When their debut album As Written in the Stars released in August 2017, Easy Wanderlings were both nervous and excited to see how it would be released. “As a band, we were and still are extremely happy with the product that we created,” says 22-year old violinist Shardul Bapat. The ensemble, which was found in 2015, consists of nine members playing various instruments such as the western flute, keyboard, guitar, and the violin.
However, the soft rock/indie pop band’s work had just begun. “After the release, there was this pressure of making as many people listen to this and how people would perceive it,” says bassist Malay Vadalkar, who is the band’s oldest member at 29.
They started the work for the debut album in March 2017, and production was on the floors by April. The most challenging aspect of making the album was to accommodate each band member’s creative opinions and to fuse their respective influences and styles into the tracks. “What worked for some, did not necessarily work for others,” adds Sharad Rao, who plays the electric guitar in the band.
According to the band, their experiences are what set them apart from most other Indian artists. “Our songs are basically the experiences you’ve had or didn’t have or stuff you crave to feel”, says Sanyanth Naroth, who plays the acoustic guitar. “The various interpretations of your experiences is what makes one’s music stand out and makes people relate to your music and immerse in it,” adds vocalist Pratika Gopinath.
The most important apps on his phone are Notes and Voice Recorder, according to Naroth. “I often get into awkward situations where I get a good tune in my head in a crowded bus for instance and I have to keep my phone close to me and hum the tune and make sure no one notices me,” he says. “Since most of us are not technically trained, we spend a good deal of time to really craft our parts in the song, note by note and when we feel like ‘whoa that feels good’, we then go to the jam room to try it out,” he adds, talking about the process behind making an Easy Wanderlings song.
The band members agree on the fact that As Written in the Stars was the product of a lot of hard work, mixed with incredible fate. “This project has been a culmination of extremely unlikely but favourable events taking place consecutively leading to the birth of this album,” Bapat says, with Rao concurring, “We didn’t even have guitars to record with, but out of the blue on the day of recording we managed two incredibly high-end guitars, as well as a bass which contributed more than you know to the sound quality of the final product – many similar weirdly magical acts of kindness brought this album together.”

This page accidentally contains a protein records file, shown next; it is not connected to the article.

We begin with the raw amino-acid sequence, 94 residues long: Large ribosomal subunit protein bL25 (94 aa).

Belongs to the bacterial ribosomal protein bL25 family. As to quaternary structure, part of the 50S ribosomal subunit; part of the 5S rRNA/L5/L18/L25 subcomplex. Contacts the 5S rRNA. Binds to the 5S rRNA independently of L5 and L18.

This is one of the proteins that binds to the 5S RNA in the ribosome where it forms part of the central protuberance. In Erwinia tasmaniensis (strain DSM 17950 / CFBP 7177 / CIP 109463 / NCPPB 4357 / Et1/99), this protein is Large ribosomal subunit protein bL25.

The Pune-based band often uses their everyday conversations to fuel the inspiration for their emotion-heavy and positive songs. “Positivity is always around, you just need to hold on, be patient through hard times and look out for the light,” quips Naroth.
Talking about the Indian independent scene Naroth says, “We need to build a culture where Indian Independent is given importance and appreciated. More radio and TV networks should show interests to feature indie artists- this would help a great deal.” He feels that the radio stations should do away with dedicated segments for independent music, and instead play it with regular Bollywood and international music. “Lessen the gap, and more people will listen,” he adds.
However, Rao does not share his optimism. “In my opinion, it’ll be a much longer time before their “reception” amounts substantially to a bands income, for example,” he says. “This is mostly considering the market; if you’re an independent band playing English music automatically your market shrinks down to a small pocket of people.”
Most of the band seems to agree on the fact that in a country like India, where the number of people willing to pay for music is still drastically low, making original music is the only way to go. Vadalkar says, “Well everything zeroes down to making original music. You’ve got to make original music, or else there is no point of being in this industry.”
“We make music because we want to, we feel it, we want to share it with the world,” Naroth adds. “At the same time for us artists we have to be smart to find other ways to make money through music while the music scene slowly takes a new shape.” Bapat agrees with his bandmates, concluding, “For the most dedication musicians, money is never the driving force.”
The band, which lists Prabh Deep, Ape Echoes, and Second Sight as its top three acts of 2017, is planning a huge tour throughout India to introduce its music to a larger audience. “I think the band’s main focus at this point is to increase awareness of our music and gain as much international acclaim as possible,” says Rao. “We have a lot of unreleased music in the pipelines, but releasing them has to be strategic to receive the most attention from them,” he adds while saying that there may be another record in 2019.
However, fans should expect various sounds in their sophomore endeavour. “The fact that every band member comes from a different musical background and is influenced by different sounds makes us experiment in the songs that we compose and perform. We are open to any kind of genre and we like to try different things. The only criterion is for it to be ‘easy’- however that maybe interpreted,” says Gopinath.
“As per the sound of Easy Wanderlings, you never know, while some aspects of our music are taking new shapes, some will remain the same,” concludes Naroth.